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Fiscal Residency

Before moving abroad for the first time, you may never have even heard of fiscal residency. However, this concept affects almost everyone working or just living abroad. The following information explains the basics behind tax residence, helping you to find out what to take into account.
Residence for tax purposes isn’t always easy to define!

Tax residence (also known as fiscal residency, residence for tax purposes, or other, similar terms) is an important concept for all tax payers living and working abroad. It determines how you are treated with regard to taxation in a particular country.

Whether you are considered a tax resident influences your liability, i.e. the total amount owed to the local authorities. This is due to several factors, for example:

  • Different principles regarding the sources of your income may apply. For instance, residents have to pay tax on their worldwide income, while non-residents are taxed on local sources only.
  • There are often different tax rates for residents vs. non-residents, e.g. progressive or fixed rates.
  • A resident frequently profits from more deductions or benefits.

Defining Fiscal Residency

How exactly is tax residence defined? Most countries include a legal definition in their tax code, or their authorities use a variety of criteria for handling it on a case-by-case basis. Some places might not define it at all.

For obvious reasons, states that do not raise personal income tax, such as Qatar or the UAE, have no use for the concept. Others, like Hong Kong, routinely tax selected kinds of local sources, but ignore everything else, e.g. what you earn from a job abroad.

However, if there is a definition in a particular state, nationality tends to play a minor role or no role whatsoever. For instance, regulations like in Argentina, where Argentine nationality makes you a fiscal resident, are the exception rather than the rule. You could, for example, be a French national, but a tax resident of China.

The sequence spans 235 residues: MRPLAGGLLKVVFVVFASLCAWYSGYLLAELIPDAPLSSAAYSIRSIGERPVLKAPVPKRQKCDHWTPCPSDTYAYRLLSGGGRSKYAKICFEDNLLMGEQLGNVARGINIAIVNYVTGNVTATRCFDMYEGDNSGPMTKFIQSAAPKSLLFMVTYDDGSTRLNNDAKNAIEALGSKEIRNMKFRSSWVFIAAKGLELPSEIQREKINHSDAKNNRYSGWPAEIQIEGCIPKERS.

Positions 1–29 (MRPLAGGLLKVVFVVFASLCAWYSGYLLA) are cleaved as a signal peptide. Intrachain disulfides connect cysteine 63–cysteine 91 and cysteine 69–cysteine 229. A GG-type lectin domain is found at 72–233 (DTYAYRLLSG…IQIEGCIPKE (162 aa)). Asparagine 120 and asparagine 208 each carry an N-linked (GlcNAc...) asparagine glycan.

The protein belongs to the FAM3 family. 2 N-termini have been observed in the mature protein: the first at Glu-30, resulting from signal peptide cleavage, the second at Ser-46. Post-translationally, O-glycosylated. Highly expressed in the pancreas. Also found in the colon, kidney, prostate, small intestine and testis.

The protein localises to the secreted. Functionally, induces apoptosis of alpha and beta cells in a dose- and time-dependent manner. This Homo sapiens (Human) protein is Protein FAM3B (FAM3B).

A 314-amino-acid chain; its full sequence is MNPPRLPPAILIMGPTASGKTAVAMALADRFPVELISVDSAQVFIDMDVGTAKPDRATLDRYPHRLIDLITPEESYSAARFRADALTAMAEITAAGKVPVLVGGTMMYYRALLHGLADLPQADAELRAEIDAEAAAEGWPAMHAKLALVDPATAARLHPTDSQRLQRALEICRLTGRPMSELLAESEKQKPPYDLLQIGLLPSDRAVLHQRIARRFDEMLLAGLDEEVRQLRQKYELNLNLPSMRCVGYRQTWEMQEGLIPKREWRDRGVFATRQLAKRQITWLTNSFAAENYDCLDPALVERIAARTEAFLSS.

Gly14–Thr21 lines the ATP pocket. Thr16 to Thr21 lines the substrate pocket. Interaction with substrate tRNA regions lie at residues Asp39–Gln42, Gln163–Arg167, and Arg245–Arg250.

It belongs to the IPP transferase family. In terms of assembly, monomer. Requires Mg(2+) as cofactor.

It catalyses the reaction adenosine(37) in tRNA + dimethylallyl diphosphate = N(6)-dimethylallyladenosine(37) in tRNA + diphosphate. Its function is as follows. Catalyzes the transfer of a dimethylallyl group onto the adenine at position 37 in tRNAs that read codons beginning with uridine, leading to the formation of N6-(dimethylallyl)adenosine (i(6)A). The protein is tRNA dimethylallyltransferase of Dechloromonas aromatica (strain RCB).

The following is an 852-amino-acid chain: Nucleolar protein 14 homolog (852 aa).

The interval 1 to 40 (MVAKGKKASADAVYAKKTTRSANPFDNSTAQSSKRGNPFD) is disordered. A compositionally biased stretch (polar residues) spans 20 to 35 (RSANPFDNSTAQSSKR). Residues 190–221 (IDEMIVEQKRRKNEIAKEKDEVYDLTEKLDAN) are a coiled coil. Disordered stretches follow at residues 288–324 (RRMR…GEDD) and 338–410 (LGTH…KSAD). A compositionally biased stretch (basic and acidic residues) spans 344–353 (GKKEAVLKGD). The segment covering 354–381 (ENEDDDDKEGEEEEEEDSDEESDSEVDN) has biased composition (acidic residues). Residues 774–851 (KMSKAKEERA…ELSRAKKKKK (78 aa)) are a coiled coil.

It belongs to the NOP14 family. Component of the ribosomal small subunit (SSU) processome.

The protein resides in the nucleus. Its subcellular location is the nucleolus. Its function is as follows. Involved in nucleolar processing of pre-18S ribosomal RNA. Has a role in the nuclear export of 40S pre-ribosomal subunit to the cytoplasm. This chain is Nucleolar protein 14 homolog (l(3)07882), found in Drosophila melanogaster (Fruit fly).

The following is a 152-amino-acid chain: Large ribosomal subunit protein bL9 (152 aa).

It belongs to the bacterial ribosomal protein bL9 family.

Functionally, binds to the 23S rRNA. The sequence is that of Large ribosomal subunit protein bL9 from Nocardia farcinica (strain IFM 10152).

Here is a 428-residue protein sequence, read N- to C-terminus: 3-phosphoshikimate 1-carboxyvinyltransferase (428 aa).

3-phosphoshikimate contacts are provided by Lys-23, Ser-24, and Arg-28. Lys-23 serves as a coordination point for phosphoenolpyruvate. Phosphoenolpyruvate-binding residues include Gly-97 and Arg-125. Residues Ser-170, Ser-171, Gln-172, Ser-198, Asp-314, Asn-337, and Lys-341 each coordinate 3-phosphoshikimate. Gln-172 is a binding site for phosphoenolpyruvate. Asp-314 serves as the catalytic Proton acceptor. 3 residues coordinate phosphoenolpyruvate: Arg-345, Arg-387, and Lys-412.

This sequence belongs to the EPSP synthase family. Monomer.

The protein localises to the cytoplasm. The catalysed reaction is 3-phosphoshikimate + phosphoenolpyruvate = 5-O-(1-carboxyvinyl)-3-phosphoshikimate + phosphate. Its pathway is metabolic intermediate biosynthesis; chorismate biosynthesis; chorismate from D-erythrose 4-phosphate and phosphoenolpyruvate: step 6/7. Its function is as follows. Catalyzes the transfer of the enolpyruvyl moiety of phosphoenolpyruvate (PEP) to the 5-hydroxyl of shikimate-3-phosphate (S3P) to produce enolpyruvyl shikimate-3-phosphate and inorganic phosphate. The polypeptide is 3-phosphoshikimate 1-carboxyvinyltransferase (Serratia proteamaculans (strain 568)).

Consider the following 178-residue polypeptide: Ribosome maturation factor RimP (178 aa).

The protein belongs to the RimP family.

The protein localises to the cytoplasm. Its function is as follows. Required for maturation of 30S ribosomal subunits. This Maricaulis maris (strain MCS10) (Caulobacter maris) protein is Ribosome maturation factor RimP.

Residence in More Than One Place

It is possible to be a tax resident in several countries in the same period. However, if their governments have entered into a DTA (double taxation avoidance agreement), this treaty usually serves to ensure that people are considered fiscal residents in only one of these countries. In this way, you will not be taxed on the same income twice. So don’t forget to ask your local tax office if your home country has agreed upon such a dual taxation treaty with your expat destination!

Where you ultimately reside, in fiscal terms, is decided by various factors. In the OCED model convention, on which many DTAs are based, such factors could be:

  • the place where someone has a permanent home
  • the country where their “center of vital interests” lies
  • the place that is their “habitual abode”
  • the state whose nationality they have

If these criteria are not enough to make a final decision, most DTA treaties have some “tiebreaker clause”, so the competing authorizes will quickly come to a mutual agreement.

As you can see from the phrases used above, like ”habitual abode” or “center of interests”, such guidelines are not very intuitive if you aren’t an expert. They vary among different states, too. However, in the different definitions of tax residence, some criteria are repeatedly evoked.

The “183 Days” Rule

Frequently, your residency status depends on the so-called “183 days” rule. If you are physically present for at least 183 days of a year in a particular country, you are counted as a resident for tax purposes. Sometimes, the number might be 184 or 182, but apart from that, the rule’s easy as pie, isn’t it?

Unfortunately not. The interpretation of the law relies on further definitions to explain the exact meaning of the original definition.

  • Let’s start with the word “day”. Does it refer to a full period of 24 hours spent in a specific place, or does a partial day – like the date of arrival or departure – count as well?  
  • Does the period have to be consecutive, i.e. six months in a row? If it should be uninterrupted, what kind of absence actually counts as an interruption?
  • And if you think defining “day” is hard, you haven’t yet thought about what a “year” could be. Does this mean a calendar year? The tax year? Simply a period of 365 days?

Questions like this are the reason why laypeople keep scratching their heads, and financial consultants keep busy!

Instead of, or in addition to, the “183 days” rule, the laws may use other periods of physical presence. To quote just one example, in Malaysia, your status may be considered “tax resident” if

  • you are resident for 90 days or more in a year
  • AND were also resident for at least 90 days each in three out of the four preceding years.